|HUD||Acronym: Heads Up Display. Any diagrams, cross hairs and text graphics plastered all over your virtual windscreen. Think of a fighter pilot with his cross hairs and weapon controls superimposed over his canopy. Its often used in vehicle simulations or 3D camera views, where the graphics are giving you a "head's up" on what's happening so you don't look down at your dash board at the wrong moment and accidentally fly into a mountain. As a general rule of thumb, the more silly nonsense, over designed cross hairs, special effects and flashing thing's on a HUD, the "cooler" its meant to be. And indeed, most of 'elm are there just to look good as much as provide you with invaluable reference cues to compensate for the fact you actually aren't in an honest-to-god world where your physical senses would be doing all this for you. The term in gaming includes any superimposed graphics on a computer generated backdrop. Some games even offer special settings to change them.|
|Line of Fire (LoF)||Refers to an imaginary line drawn between your unit's firearm and the object of its attentions. Line of Fire is used by the computer to determine whether the shot it fired at the enemy was in fact stopped by an obstacle (or someone else!). Lines of Fire are worth thinking of if you're taking advantage of choke points or defensive positions and really apply to games that make use of 3D environments and maps. Effectively, an LoF is exactly the same as a Line of Sight, except it describes the trajectory and range of a bullet. Some LoF's are curved artillery trajectories. LoF has been occasionally seen being referred to as a Gun Line.|
|Line of Sight (LoS)||Refers to an imaginary line drawn between your unit's POV and the object of its attentions. Line of Sight is used by the computer to determine whether a unit can see something that's possibly hidden behind an obstacle (and therefore displayed to the player). You may see items and buildings appear and disappear on your display as they are eclipsed by obstacles taken from your units' POV's. Similar to Line of Fire, except LoS is applied universally on all types of maps and terrain, to determine whether units are hidden by higher terrain, obstacles and the like. You can see it in action when you first explore a map.|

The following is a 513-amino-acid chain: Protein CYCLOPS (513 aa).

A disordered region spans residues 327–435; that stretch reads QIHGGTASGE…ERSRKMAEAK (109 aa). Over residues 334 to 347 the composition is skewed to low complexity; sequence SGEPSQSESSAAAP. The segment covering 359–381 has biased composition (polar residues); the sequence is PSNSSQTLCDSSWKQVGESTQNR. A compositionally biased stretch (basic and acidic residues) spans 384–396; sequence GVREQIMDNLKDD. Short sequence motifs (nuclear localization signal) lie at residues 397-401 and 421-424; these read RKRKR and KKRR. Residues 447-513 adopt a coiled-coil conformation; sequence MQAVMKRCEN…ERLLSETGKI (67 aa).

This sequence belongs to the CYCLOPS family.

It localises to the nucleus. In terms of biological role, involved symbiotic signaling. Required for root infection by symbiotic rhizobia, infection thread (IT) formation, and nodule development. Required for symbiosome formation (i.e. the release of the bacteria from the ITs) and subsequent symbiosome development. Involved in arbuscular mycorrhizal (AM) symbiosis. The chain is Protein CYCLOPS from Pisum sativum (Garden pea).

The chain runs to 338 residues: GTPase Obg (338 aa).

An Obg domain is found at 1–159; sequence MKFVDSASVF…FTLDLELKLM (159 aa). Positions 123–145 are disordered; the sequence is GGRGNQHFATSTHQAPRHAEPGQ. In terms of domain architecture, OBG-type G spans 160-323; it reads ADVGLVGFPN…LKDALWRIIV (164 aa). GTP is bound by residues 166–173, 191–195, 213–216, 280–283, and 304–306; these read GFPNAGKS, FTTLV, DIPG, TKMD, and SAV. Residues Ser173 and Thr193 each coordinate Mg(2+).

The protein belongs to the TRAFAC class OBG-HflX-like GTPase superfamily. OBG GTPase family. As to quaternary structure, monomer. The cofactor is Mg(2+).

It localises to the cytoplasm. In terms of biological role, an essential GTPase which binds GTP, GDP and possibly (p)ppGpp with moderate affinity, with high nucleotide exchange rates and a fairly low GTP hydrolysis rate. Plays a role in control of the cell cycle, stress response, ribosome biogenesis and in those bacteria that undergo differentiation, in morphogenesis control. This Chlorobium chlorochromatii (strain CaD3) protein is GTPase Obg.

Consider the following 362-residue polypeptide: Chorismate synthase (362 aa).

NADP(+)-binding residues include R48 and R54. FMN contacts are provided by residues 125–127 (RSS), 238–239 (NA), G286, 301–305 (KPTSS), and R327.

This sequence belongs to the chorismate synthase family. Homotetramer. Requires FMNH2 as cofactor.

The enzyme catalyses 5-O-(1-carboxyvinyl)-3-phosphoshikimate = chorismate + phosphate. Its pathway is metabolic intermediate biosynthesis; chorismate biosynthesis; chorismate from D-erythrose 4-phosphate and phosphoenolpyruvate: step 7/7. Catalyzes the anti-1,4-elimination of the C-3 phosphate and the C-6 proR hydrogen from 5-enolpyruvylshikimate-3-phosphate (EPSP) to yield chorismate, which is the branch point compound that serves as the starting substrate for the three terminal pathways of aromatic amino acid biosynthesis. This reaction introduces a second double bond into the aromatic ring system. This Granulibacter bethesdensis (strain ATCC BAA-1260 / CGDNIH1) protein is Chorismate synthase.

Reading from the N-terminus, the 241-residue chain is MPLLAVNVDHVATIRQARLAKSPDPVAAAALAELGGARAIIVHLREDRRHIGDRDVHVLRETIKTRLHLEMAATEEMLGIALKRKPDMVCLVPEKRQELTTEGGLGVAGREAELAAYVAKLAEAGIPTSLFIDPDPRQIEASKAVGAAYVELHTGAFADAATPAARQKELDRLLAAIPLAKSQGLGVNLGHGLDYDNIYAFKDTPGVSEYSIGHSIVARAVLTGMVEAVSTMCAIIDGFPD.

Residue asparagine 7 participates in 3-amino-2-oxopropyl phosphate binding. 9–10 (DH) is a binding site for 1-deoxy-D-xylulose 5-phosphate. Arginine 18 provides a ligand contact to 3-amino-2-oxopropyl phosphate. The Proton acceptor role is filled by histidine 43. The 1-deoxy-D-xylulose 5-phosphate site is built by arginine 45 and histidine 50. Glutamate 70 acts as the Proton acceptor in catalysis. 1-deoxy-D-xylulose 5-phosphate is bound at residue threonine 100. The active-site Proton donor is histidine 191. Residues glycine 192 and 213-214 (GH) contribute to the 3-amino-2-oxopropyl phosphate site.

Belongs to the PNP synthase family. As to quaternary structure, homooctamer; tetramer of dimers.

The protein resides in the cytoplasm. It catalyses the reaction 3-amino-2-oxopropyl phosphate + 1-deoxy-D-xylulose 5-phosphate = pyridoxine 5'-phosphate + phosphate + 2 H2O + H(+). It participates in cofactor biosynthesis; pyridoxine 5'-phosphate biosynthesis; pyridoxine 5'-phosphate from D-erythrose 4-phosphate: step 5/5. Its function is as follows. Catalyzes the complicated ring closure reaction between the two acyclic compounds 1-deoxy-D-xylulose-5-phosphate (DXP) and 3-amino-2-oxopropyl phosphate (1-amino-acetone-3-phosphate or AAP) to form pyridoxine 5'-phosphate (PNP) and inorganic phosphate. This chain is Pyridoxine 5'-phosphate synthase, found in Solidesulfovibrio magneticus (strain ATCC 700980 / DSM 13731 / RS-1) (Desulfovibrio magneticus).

|Magic User||See Spellcaster.|
|Mana||The primary resource used in a "God Game". See God Game.|
|Massing||An economic game strategy, often named in Blizzard game circles. Any player who is building up a large force of units for an attack at the start of a game is said to be massing. Massing players focus on building up a large armed force as early as they can, sacrificing economics and technical upgrades to do so. As a result, Massing players are pooling big forces of cheap and basic units for an early rush or series of raids. Unlike Booming (sometimes known as Powering), where a player forgoes a lot of basic units to concentrate on building up their bases and technologies first, massing players can have some amazing early striking power on the map, but sacrifice their long term advantage in the game's arms and economic race. If their opponent can repel their early attack they are usually in trouble: suffering not just the loss of their troops, but also a huge loss in economic development.|
|Melee||A standard punch up on a map, analogous to the classic first person Deathmatch. A non scripted single player game between you and several computer opponents (sometimes called Skirmish) although its readily multi playable. Allied teams are optional. Exact terminology seems to be determined by which game you play.|
|Melee Unit||A mobile unit, (usually infantry) that fights hand to hand, without ranged weapons. Opposite to a ranged unit, which can perforate enemies from a safe distance. Examples are Warcraft Grunts, Starcraft Zerglings and Ultralisks, Age of Empires swordsman, and Bruce Lee.|
|Metal Map||The Total Annihilation equivalent to the StarCraft Money Map. A TA metal map removes the usual metal restrictions to make every piece of ground an extractable metal source. Excellent for fast and furious TA multiplayer: economy is relegated to the back seat in favour of a massive battle binge with expensive units.|
|Deformable Terrain to gf|
|Military Unit to Splash Damage|
Last modified Sat, Apr 30 2011 by Lindsay Fleay